I think, though, that Taylor can be helpful for students who are preparing for a study of C.S. Lewis’ works. Here are a few sketchy notes that I found helpful when putting Taylor’s magnum opus in conversation with Lewis.

“Worldviews” or “Worldview studies” are common concepts today, but this fuzzy concept was yet unnamed in Lewis’ time. Despite its popularity, there isn’t even an OED entry for “worldview”—a word I use weekly and that is standard in academic studies. Lewis anticipates this approach to thinking about cultures of ideas, using the term “model” in The Discarded Image to refer to the medieval worldview in contrast to present day. Taylor has a sophisticated conversation about what we call a worldview but what he terms the “social imaginary.” More than just a coincidence of approach, Taylor presses in on the social development of the 16th and 17th century that sits behind Lewis’ literary work of the period, setting the stage for a more sophisticated way of treating the “secular age” of today.

Narrowing in, Taylor sets the philosophical context for the early 20th century as it pertains to Britain. In particular, we get a chance to understand the instincts against which Lewis’ mentor G.K. Chesterton was pressing—not just in his Heretics and The Everlasting Man, but throughout his entire cultural critical work. Lewis should be seen has modeling himself after Chesterton, and Lewis’ philosophical instincts are similar. Lewis’ commitment to writing Miracles–somewhat of an outlier book in his corpus–makes sense when put in the context of Taylor’s reading of late 19th and early 20th century English social thought.

Something that I never properly understood but that Taylor helped me see was the quiet dialogue Lewis was having with Matthew Arnold. On the one hand, Lewis is in some sense a critic in the school of Arnold, trying to present the work of literature for the public without letting his own reading overwhelm the original (e.g., see “Addison” 166 or The Personal Heresy). On the other hand, Lewis implicates himself consistently in his work as a critic, sharing his own experience of the literature to the point where he attempts to re-centre criticism on this point in An Experiment in Criticism. In this way Lewis is offering a yes-no to Arnold.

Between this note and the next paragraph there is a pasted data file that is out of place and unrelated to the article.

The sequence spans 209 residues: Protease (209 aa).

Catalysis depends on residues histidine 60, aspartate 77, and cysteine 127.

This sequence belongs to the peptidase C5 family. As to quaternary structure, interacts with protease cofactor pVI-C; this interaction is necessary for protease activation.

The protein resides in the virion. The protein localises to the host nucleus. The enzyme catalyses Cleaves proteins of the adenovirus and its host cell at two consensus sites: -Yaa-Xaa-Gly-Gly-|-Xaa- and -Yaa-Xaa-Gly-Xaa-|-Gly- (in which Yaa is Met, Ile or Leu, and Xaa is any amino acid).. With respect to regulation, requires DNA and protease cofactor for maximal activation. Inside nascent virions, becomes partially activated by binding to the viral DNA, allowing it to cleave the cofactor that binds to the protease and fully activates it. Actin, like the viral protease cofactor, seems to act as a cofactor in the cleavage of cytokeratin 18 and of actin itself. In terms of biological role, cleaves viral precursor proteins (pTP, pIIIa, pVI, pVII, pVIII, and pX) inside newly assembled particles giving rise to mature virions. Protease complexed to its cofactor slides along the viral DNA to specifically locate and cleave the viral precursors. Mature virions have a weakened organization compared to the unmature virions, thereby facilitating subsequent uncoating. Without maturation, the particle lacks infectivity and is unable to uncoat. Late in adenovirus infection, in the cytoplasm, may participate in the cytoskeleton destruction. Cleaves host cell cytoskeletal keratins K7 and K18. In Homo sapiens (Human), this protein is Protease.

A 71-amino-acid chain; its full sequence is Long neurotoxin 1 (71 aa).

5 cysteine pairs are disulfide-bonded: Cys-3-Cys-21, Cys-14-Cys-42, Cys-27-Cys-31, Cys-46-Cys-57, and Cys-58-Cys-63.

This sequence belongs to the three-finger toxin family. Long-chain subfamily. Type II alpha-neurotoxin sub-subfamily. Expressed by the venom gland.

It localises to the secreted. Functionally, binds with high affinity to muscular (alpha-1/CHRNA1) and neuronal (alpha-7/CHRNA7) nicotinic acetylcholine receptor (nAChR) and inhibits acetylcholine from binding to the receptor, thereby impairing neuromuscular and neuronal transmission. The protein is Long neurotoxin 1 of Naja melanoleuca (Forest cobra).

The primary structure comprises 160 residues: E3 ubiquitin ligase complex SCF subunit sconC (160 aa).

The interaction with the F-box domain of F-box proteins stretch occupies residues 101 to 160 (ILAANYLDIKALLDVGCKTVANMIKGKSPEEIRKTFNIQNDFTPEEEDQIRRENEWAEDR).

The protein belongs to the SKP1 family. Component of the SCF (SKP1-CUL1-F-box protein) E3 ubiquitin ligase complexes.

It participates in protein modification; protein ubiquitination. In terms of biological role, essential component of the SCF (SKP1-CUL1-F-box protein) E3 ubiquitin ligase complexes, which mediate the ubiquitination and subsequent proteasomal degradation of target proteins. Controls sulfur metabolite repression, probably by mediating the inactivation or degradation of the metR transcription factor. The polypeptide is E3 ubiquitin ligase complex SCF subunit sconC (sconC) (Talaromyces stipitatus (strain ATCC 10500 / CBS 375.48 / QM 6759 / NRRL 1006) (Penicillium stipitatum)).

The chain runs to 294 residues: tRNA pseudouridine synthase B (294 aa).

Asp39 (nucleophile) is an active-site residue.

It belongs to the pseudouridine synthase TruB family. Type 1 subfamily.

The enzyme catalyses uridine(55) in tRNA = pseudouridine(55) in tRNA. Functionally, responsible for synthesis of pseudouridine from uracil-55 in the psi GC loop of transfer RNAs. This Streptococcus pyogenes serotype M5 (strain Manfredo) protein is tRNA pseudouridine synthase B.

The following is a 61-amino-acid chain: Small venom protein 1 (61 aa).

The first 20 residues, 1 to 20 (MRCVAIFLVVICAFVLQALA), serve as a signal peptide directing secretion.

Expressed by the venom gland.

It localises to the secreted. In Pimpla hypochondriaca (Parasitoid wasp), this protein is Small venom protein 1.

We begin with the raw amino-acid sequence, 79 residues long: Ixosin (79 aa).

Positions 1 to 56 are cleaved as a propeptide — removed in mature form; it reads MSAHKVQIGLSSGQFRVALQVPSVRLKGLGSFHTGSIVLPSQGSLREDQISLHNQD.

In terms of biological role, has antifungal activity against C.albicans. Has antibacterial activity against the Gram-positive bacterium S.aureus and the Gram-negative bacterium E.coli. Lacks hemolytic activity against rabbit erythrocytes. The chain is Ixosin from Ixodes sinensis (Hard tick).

When it comes to culture, Lewis in many ways adapts Arnold’s canonical approach and believes that literature can work on the morals of the reader. In other ways, though, Lewis rejected the “this is good for civilization” approach that Arnold was on about. This is seen in Lewis’ own discomfort with the empire-building project of England. You see this intimately in Surprised by Joy, where Lewis claims that it is to his shame that as a child he was unable to stomach the private school system. His rebellion against its brutality and his failure to be good at sports seems unusually serious to us as later readers. But as Taylor says, the school of Matthew Arnold was about creating manliness and loyalty in the public schoolboy:

“They had replaced Athens with Sparta as the ideal ancient city” (398).

Lewis was clearly an Athens man, and even when the special poetics of Sparta occurs in his literature—warfare and athletic heroism—Lewis undercuts Spartan valour in numerous ways with a new vision for what it means to be a hero.